I had a suite of jMeter tests that needed to be automated as part of a continuous integration setup, I used fabric and jenkins to achieve this.
Different websites to performance test automatically, running from the same third party application. Along with similar tests to run for each website, and site specific tests.
Before explaining how it’s all setup, this is the directory structure used for the tests
As you may have geussed, view_page.jmx and view_page.csv are releated.
The .jmx is a jmeter test that relies on the csv to run the tests. The csv contains a URL to test, and a value to check on the page.
Notice the variable names, url_key,text_to_test
These are the values that jMeter expects to find in the csv for example
user_login.jmx is used for testing the account sections of our sites, it’s a test that carries out a post request to the login form of a web application.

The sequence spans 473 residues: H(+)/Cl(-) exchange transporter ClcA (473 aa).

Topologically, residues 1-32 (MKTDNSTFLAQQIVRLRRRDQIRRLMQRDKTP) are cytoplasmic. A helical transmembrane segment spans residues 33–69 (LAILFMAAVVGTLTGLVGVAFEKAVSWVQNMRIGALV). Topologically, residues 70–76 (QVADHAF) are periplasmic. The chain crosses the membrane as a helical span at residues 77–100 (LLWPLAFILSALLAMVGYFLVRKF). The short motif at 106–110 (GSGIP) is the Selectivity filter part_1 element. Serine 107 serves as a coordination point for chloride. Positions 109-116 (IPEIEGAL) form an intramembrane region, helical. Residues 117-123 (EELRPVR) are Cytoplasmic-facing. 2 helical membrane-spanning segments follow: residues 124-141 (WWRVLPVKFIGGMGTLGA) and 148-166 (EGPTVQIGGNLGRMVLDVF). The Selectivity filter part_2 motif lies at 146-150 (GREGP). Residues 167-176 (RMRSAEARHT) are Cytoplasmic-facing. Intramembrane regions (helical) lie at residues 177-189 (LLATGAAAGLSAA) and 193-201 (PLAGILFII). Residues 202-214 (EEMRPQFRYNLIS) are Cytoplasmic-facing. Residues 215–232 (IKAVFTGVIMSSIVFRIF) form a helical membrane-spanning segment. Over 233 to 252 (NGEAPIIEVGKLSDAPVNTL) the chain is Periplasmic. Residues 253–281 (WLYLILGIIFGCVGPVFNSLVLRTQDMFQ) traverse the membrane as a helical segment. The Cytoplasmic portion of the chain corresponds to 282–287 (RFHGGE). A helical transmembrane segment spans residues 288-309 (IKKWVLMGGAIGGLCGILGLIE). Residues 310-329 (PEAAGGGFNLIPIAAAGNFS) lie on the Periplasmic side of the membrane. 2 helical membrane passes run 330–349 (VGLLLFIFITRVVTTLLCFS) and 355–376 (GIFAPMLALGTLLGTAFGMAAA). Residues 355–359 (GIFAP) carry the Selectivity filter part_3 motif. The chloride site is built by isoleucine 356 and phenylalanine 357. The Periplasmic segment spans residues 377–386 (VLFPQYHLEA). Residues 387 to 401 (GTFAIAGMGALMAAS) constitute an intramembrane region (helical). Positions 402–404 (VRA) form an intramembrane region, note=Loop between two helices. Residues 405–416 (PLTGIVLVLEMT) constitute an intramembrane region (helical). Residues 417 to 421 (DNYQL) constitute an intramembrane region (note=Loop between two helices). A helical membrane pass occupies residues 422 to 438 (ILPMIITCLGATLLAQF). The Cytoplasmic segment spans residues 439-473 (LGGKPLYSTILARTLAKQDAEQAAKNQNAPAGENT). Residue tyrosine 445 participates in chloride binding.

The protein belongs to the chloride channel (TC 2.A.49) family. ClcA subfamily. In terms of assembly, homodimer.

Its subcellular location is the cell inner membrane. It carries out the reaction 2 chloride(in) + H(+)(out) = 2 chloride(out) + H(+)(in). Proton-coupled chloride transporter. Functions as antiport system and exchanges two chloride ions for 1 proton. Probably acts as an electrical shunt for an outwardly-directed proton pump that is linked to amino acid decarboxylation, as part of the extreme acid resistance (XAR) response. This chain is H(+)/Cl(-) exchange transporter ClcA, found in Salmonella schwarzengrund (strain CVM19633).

In the fabric script, I set it up so that any test can use a csv data set. The csv file just needs to exist in the correct website test folder, and be named after the test file.
The build takes three main parameters: users, loops, and the ramp up period. It uses the git module to pull the latest code from a hosted repository, then executes a fabric script using the shell command.
The jMeter plugin we use provides some basic reporting graphs which are useful.
This show’s me how response time of a widely used page has improved per build, the jenkins builds detail the changes too.
The fabric script
The essence of this script is to run jmx files found in the directories listed above. I use the command line arguments to setup parameters for the tests.
In the scenario where a test needs to be excluded from the automated running process, append .inactive to the file name and it will be ignored.